'I found the sadness and scale of the situation almost overwhelming at times, especially during December when cases reached 100 new infections per day, almost all in Freetown. House-to-house searches were finding dead bodies in the parts of town that I drove through regularly. There was a sense that the epidemic was closing in around us and I often found myself on the floor before God, praying over the city. I went to a church in Freetown and it was wonderful to join with local believers who simply poured out their hearts to God and yet also found that the joy of the Lord was their strength.'

Conclusion: The work is just beginning

It seems that the end of the epidemic is at last in sight, although a sudden spike in cases in February3 showed that it's not over yet. Sierra Leone has suffered unimaginably through decades of war, poverty and disease. Ebola has shattered its fragile health service and taken the lives of over 300 health workers. (4) But as the infection rate falls, the work of rebuilding is just beginning: restoring and strengthening health systems, training new health professionals and supporting orphans and devastated families. The Sierra Leonian people will bear the brunt of the work, but appropriate international support will be vital for many years to come. Is there a part that you are called to play?

The following organisations are part of this support, and would welcome your help:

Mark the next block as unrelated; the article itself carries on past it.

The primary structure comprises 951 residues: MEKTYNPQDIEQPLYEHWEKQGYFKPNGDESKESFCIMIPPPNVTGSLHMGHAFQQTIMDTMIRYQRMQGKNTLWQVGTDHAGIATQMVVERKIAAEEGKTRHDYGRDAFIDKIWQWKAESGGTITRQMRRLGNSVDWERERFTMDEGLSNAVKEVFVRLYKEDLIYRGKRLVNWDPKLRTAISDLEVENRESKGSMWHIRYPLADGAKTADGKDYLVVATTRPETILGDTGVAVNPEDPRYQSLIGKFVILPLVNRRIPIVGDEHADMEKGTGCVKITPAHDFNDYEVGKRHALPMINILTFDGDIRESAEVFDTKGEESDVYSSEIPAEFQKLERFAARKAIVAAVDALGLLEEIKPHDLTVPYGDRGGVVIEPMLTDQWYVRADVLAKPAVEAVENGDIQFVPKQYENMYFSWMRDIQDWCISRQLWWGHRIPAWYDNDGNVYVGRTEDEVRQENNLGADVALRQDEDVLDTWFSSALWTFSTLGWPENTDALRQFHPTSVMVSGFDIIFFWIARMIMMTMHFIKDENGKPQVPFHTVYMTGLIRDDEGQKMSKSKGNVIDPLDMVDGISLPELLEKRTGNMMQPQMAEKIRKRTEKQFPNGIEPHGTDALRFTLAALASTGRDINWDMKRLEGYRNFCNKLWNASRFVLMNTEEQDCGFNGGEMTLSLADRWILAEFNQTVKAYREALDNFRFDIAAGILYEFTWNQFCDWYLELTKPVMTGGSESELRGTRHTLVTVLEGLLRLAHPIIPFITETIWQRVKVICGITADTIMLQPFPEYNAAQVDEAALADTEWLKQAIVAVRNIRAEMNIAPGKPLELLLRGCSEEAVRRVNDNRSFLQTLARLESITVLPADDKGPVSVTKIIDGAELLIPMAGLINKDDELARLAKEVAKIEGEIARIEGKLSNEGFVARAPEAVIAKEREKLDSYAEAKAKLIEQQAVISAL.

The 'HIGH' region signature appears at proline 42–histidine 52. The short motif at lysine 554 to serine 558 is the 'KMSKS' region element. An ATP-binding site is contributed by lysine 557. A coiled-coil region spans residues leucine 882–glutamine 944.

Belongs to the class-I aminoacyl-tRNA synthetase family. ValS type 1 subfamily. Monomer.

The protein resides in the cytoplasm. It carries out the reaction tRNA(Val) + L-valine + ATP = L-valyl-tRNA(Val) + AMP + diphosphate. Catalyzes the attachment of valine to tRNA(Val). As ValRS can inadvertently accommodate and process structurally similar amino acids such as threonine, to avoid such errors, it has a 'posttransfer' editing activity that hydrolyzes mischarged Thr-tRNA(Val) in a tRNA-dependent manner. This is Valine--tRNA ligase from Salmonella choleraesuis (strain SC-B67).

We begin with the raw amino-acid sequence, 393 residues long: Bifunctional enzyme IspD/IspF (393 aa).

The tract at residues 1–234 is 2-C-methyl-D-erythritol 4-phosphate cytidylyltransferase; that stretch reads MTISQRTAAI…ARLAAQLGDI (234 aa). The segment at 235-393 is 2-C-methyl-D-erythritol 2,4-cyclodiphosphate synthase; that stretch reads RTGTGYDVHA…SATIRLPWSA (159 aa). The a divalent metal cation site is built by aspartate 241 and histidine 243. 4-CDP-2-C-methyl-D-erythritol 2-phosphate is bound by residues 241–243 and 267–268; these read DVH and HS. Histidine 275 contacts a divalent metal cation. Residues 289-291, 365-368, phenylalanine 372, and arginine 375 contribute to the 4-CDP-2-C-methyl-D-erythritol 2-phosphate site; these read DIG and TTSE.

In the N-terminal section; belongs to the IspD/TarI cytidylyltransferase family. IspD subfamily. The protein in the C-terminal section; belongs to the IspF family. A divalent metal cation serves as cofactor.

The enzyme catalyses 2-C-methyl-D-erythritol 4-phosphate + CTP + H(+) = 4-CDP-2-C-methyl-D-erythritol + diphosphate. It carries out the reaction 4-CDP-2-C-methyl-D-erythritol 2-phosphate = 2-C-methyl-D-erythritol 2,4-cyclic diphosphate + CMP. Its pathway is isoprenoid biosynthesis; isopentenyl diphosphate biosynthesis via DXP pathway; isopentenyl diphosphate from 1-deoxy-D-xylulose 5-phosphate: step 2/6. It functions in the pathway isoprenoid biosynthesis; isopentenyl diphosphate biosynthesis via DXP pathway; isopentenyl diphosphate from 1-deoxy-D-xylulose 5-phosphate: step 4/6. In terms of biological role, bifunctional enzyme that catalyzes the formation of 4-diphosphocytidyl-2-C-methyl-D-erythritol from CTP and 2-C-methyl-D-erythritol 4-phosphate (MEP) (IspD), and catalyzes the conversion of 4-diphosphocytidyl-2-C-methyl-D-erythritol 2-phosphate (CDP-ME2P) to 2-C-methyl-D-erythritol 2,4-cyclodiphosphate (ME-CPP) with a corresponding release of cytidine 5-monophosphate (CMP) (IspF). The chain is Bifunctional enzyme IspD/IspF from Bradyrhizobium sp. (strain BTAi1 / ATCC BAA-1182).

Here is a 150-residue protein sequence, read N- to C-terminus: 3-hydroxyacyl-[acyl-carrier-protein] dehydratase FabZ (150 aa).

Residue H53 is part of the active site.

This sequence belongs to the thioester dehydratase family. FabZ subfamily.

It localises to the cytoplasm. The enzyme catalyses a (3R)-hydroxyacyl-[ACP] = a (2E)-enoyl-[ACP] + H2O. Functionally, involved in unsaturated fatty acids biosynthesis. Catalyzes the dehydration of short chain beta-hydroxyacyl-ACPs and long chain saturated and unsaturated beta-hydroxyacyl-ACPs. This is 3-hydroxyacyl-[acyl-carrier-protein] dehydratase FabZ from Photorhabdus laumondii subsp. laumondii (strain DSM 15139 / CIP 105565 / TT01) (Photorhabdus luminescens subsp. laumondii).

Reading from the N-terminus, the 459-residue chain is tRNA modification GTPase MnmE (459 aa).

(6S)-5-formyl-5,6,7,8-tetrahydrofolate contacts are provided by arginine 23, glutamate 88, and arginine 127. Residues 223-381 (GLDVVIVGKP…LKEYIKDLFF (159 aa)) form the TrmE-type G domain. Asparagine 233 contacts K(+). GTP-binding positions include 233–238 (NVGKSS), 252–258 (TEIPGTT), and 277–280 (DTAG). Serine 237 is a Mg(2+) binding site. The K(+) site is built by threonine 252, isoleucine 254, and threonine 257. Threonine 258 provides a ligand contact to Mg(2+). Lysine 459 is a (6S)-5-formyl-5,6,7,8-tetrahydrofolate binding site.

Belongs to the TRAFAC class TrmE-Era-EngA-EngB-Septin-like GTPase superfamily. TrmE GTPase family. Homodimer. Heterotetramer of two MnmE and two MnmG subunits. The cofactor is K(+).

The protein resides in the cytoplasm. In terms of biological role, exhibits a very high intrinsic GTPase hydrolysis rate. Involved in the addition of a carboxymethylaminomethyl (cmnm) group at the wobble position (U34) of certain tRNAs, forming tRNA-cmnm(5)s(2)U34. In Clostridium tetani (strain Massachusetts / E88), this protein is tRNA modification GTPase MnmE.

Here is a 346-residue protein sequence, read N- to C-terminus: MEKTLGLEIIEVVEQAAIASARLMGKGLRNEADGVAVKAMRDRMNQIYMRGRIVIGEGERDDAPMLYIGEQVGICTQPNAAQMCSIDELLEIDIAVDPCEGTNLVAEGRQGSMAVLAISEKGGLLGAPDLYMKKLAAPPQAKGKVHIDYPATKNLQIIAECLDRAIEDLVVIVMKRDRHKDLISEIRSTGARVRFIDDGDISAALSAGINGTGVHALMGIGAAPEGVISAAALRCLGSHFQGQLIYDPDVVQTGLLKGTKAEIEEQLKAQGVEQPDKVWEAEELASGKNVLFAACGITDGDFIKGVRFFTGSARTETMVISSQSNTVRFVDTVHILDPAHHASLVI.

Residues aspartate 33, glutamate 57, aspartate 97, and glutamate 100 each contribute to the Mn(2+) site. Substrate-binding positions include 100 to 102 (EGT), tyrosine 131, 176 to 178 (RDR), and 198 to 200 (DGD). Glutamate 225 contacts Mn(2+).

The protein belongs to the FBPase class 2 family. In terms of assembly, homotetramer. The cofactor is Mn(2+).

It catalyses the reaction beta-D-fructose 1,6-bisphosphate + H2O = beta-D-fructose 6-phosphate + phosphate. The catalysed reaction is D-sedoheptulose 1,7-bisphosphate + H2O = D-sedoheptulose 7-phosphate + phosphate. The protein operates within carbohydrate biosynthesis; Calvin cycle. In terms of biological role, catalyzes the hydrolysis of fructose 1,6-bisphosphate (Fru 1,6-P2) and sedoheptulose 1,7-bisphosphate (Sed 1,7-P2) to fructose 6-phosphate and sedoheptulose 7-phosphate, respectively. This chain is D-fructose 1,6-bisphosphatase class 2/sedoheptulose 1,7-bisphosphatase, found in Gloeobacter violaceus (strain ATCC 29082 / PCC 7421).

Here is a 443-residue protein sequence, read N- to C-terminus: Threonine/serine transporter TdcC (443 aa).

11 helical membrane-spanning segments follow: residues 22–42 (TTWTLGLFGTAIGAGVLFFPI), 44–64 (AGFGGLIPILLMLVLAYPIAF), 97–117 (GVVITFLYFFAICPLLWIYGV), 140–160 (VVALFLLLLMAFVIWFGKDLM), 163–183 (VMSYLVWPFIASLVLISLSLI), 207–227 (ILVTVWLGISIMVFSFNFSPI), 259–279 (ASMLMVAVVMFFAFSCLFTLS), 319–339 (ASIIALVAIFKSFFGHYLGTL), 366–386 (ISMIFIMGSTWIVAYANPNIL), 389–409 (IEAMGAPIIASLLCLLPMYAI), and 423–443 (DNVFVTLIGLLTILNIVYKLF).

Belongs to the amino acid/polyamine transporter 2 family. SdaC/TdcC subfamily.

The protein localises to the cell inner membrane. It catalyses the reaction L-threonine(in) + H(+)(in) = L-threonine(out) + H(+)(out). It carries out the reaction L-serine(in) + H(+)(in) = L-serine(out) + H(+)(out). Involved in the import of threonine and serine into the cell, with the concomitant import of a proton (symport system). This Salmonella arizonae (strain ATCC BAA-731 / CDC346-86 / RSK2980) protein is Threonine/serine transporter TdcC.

References

1. Key events in the WHO response to the Ebola outbreak. WHO, 2015
2. Lavy V. Christian doctors on the front line. Triple Helix 2014; Winter:12-13
3. Sierra Leone locks down part of capital after spike in Ebola cases. Reuters, 13 Feb 2015
4. Lako S. The impact of Ebola in Sierra Leone. BMJ blogs 14 January 2015



Article written by Vicky Lavy

More from triple helix: spring 2015

  • How should Christian doctors vote?
  • Assisted suicide
  • The spectre of excess males
  • Freedom of conscience
  • Three-parent embryos
  • Hope in dark places
  • Malawi revisited
  • Becoming the leader you need to be
  • Leadership as Christian service
  • Leadership in hard times
  • Growing to full potential
  • The demographic time bomb (that probably isn't)
  • Respect, trust and consent
  • Philosophy grows no cabbages
  • Face the Future
  • Flourishing
  • Sharing the journey
  • Eutychus
  • Created for relationship